December 24, 2015 Marcia Hefker
In the fall of 1999, living in Des Moines but teaching 75 miles away in Springer, I came down with flu symptoms (typical when starting in a new school) and used my planning period to race down to the Springer clinic for help. I got a new "doctor," family nurse practitioner Marcia Hefker. She's been our family doctor ever since. We would sometimes drive 150 miles round trip just to see her. Fortunately, she's now based in Raton.
Over the years, I've written two wonderful magazine features about Marcia. The first was on the Hindi Arabian horses that she rides, and the Hindi family that breeds and raises them at Duran, NM. "Arabian Wind" was a major feature in the September 2011 issue of Western Horseman.
That was followed months later with "Doctoring Cowboys" in Ranch & Reata, a feature that focused on Marcia's love of horses and ranching and ranchers, and how her medical practice often focuses on the needs of ranchers and cowboys. Both stories told of Marcia's ranching, barrel racing and team roping, but neither delved deeply into her passion of the last few years, endurance racing on horseback. She often rides 100-mile endurance races, and often wins them. Racing her Hindi Arabians, she's built a national reputation that is bringing her exciting new opportunities.
Besides being chosen to ride a legendary horse from the eastern United States in races across the country, Marcia is currently preparing to ride a race ABC Nightline has termed "the longest, toughest, most insane race on Earth," the 620-mile Mongol Derby that follows Genghis Khan's route across Outer Mongolia. Half the starters don't make it to the finish; the winner makes it in just under a week, riding daily from first light to last. Like a Pony Express run, riders change horses every 25 miles, riding local horses supplied by the local people. Marcia will spend the first half of August in Mongolia. She'll be busy.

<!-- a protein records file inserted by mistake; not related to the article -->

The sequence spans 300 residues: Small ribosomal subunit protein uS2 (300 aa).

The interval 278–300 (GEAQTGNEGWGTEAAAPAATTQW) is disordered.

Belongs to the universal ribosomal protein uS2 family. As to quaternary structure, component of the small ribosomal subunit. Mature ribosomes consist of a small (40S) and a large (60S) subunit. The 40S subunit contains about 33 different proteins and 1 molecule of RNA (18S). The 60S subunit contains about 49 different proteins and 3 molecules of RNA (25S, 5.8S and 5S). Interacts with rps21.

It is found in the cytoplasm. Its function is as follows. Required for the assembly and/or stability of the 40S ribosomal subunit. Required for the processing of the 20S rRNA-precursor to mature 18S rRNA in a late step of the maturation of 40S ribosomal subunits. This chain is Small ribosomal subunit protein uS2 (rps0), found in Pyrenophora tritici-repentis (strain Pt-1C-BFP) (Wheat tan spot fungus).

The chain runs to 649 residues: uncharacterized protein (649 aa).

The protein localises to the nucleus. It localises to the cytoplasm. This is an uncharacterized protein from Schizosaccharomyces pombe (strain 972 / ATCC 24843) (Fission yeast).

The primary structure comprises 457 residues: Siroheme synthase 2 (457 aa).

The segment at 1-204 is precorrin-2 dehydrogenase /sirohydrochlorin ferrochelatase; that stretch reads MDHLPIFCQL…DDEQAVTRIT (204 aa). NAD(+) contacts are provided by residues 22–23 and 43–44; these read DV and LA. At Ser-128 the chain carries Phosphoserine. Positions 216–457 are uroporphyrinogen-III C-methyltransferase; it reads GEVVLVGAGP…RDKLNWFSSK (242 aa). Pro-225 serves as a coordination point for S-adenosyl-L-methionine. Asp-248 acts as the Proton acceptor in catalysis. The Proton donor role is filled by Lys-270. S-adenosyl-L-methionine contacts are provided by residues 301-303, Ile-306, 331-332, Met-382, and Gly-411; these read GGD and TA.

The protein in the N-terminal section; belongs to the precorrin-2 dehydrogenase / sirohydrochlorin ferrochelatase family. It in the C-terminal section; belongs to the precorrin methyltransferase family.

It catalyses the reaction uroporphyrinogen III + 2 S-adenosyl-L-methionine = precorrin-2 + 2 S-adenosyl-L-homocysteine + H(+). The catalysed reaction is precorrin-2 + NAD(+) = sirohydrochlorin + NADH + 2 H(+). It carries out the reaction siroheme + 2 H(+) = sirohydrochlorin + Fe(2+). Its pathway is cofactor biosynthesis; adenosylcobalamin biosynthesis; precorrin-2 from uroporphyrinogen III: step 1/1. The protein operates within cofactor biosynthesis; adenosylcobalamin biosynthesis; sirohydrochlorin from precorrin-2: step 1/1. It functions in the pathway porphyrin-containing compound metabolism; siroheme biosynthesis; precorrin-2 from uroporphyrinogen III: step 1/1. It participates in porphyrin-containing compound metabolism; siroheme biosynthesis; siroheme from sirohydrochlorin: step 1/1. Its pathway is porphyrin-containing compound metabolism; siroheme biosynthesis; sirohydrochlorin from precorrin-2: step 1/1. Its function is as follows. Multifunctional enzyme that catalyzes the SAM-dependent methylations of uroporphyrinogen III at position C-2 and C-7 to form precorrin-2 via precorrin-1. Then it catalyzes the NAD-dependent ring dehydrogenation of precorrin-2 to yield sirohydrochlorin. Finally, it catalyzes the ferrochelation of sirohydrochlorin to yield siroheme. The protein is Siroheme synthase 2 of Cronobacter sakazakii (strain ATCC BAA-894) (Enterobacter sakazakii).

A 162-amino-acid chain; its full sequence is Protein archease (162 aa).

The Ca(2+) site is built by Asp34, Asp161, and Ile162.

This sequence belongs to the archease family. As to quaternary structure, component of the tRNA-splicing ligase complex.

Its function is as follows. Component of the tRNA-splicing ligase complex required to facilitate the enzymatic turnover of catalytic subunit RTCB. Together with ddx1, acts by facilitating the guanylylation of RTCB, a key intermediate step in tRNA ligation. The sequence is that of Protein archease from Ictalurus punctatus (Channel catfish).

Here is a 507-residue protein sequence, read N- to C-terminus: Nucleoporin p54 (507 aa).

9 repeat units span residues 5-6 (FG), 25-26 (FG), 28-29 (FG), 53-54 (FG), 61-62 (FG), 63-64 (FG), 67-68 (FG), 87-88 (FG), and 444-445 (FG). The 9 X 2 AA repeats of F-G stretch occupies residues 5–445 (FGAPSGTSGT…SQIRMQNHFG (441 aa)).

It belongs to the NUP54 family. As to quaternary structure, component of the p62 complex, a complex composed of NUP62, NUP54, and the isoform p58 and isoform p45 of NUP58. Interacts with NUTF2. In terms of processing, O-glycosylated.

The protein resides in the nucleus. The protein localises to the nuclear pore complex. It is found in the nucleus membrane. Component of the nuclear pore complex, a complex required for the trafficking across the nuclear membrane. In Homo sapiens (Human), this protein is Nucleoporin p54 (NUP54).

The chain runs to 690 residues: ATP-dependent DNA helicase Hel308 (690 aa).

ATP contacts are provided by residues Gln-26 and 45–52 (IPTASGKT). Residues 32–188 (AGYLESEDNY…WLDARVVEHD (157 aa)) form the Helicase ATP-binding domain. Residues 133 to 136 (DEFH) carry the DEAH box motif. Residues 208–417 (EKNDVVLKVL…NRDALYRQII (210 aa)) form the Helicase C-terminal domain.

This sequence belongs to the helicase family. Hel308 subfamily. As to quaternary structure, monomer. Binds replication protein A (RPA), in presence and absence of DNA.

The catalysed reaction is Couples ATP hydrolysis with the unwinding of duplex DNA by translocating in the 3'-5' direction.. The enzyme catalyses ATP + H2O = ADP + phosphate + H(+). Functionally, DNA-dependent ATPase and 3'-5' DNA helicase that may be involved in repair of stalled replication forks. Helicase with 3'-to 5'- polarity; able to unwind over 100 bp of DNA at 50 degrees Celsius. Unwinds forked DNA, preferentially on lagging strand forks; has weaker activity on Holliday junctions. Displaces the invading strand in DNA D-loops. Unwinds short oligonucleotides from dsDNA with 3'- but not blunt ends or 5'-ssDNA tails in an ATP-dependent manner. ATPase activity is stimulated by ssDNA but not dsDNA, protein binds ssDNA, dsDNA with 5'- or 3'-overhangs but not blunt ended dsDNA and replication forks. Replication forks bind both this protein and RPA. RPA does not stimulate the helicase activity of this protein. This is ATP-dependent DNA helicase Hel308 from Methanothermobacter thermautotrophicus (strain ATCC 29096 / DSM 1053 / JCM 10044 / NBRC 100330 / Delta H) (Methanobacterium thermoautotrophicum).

I've started helping Marcia build her promotional materials for 2016 and that's led to The Chronicle-News reprinting "Doctoring Cowboys" in its Christmas Day edition, with additional photography. I'm hoping to find ways to cover some of Marcia's 2016 racing in person. Anyone going to Outer Mongolia? Meantime, I'll see Marcia in the off season: I'm due for a regular physical exam next month, the start of a good year for all.
December 19, 2015 The Road Ahead
A season of transition and transformation followed my retirement from full-time teaching at the end of May. My writing-and-photography business faced more uncertainty and change than usual. Any freelance artist is dependent on editors and ever-shifting directions at magazines, newspapers, and other venues. The prospects and assignments rise and fall with the seasons: One year I'll have five major features at New Mexico Magazine, the next I'll have two. And so it goes.
Autumn arrived before I knew what the financial picture would look like with retirement income; meantime, Raton's increasingly feckless and dysfunctional leadership led me to look elsewhere for stories and photography. Beginning Labor Day weekend, I photographed stories in Trinidad, Taos, and Red River on consecutive weekends. I haven't covered Raton since. Instead, I've continued traveling, exploring New Mexico. Over the coming months I'm planning photo trips to northwest and southwest New Mexico, plus Georgia O'Keeffe's Abiquiú and Ghost Ranch.